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A new proposal in California looks to target the wealthiest residents pile on to what is already the highest taxation rate in the country by imposing a tax based on net worth — the first in the nation.
“The California Wealth Tax would add critically needed revenue for California by creating a more equitable tax structure,” said Democratic California Assemblyman Rob Bonta, one of the lawmakers who introduced the bill. “Families are hurting right now. COVID-19 has only made matters worse. In times of crisis, all Californians must step up and contribute their fair share. Asking these well-resourced Californians to give a little more to keep our people working and support our most vulnerable is the right thing to do.”
The proposal would impose a 0.4% tax on a person’s net worth that exceeds $30 million, which a press release on Bonta’s website says accounts for 30,400 residents. Addressing the concern that wealthy Californians would move out of state in order to avoid this, the bill calls for the continued application of the tax on people based on how many of the previous 10 years they lived in the state, which would decrease over time.
Similarly, new residents who earned their wealth prior to moving to California would have to pay based on how long they have been in the state, which would continue to increase over the next 10 years.
This November, Californians will vote on whether to strip decades-old protections from commercial and industrial properties. Since 1978, tax reassessments to the fair market value of California property have only been done when the property is sold or there is new construction. Otherwise, assessments are capped at increases of 2% a year. The new measure, if approved, would make exceptions from this for industrial and non-agricultural commercial property, requiring them to be reassessed to fair market value at least every three years.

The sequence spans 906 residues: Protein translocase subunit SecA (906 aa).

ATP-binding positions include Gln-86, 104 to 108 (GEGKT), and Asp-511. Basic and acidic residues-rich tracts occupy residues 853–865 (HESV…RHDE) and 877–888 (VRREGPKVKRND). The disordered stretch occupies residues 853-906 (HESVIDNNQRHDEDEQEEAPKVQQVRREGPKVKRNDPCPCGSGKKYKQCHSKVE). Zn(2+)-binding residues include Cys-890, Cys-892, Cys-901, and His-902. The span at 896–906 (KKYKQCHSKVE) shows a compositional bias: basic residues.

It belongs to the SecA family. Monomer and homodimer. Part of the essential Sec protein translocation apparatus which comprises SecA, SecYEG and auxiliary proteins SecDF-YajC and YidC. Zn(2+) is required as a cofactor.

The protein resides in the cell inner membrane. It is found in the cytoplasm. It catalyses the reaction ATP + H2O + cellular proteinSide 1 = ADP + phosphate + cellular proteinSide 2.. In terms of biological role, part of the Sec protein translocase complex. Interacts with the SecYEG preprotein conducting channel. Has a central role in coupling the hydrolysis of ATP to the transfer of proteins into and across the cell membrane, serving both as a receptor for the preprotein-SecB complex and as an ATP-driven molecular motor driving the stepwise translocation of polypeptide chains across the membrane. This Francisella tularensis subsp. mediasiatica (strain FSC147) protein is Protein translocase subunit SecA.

New Jersey Gov. Phil Murphy is also looking to go after the wealthy with a plan that includes a millionaires tax that was rise to 10.75% on gross income between $1 million $5 million, according to NJ.com.
Since Murphy took office in 2018, he has failed to pass such a tax on two occasions.
Murphy unveiled his fiscal 2021 budget on Tuesday that aims to help plug a nearly $6 billion budget hole through a variety of revenue-raising measures.
“This budget proposal is not simply about getting New Jersey back to where it used to be, but moving forward to where we need to be by building a new economy that grows our middle class and works for every single family, while asking the wealthiest among us to pay their fair share in taxes,” Murphy said in a press release.
Murphy is also looking to raise handgun permit fees by $48 and firearm identification card fees by $95.
Chicago Mayor Lori Lightfoot is expected to release her budget forecast for 2021 next week. In June, she said that property tax increases were “on the table” to help address budgetary problems that include a 2020 shortfall that at the time was projected to be nearly $700 million.
In Seattle, a recent measure approved by the city council will add a tax on companies with at least $7 million in annual payroll. The “JumpStart Seattle” tax will tax businesses up to 2.4% on Seattle-based employees who earn more than $150,000. The bill specifically references emergency conditions imposed by the pandemic.
Meanwhile in New York, a group headed by Democratic former Gov. David Paterson is opposing tax hikes. The Campaign for New York’s Future claims that there are better ways to improve the state’s financial situation than merely taxing the rich.
The group is looking to start grant programs for female- and minority-owned businesses, the Wall Street Journal reported, and suggested that in New York City, revenue could be raised by blocking certain streets to traffic and leasing space to restaurants and stores, who could use the space to provide outdoor service.
New York is not the only place that is seeing pushback against higher taxes. In Nashville, Tenn., where there was a property tax hike of 34%, 20,000 people signed a petition that went to the Metro Clerk’s office on Wednesday that calls for putting the matter on a special election ballot, according to local WKRN.
In Seattle, there is now opposition to a recent measure approved by the city council that will add a tax on companies with at least $7 million in annual payroll. The “JumpStart Seattle” tax will tax businesses up to 2.4% on Seattle-based employees who earn more than $150,000. The bill specifically references emergency conditions imposed by the pandemic.
Organizations including the Downtown Seattle Association are now asking the council to reconsider the tax. This comes as Amazon began looking to move employees out of the city.
“We respectfully urge you to reconsider your decision to impose this tax during the most severe economic crisis to hit Seattle in nearly 100 years,” the DSA and other groups said in a letter dated August 14. “With the expiration of federal PPP loans — and continued restrictions on mobility and economic activity in King County — Seattle companies face a scary economic cliff and many unknowns.”
FOX Business' Brittany De Lea contributed to this report.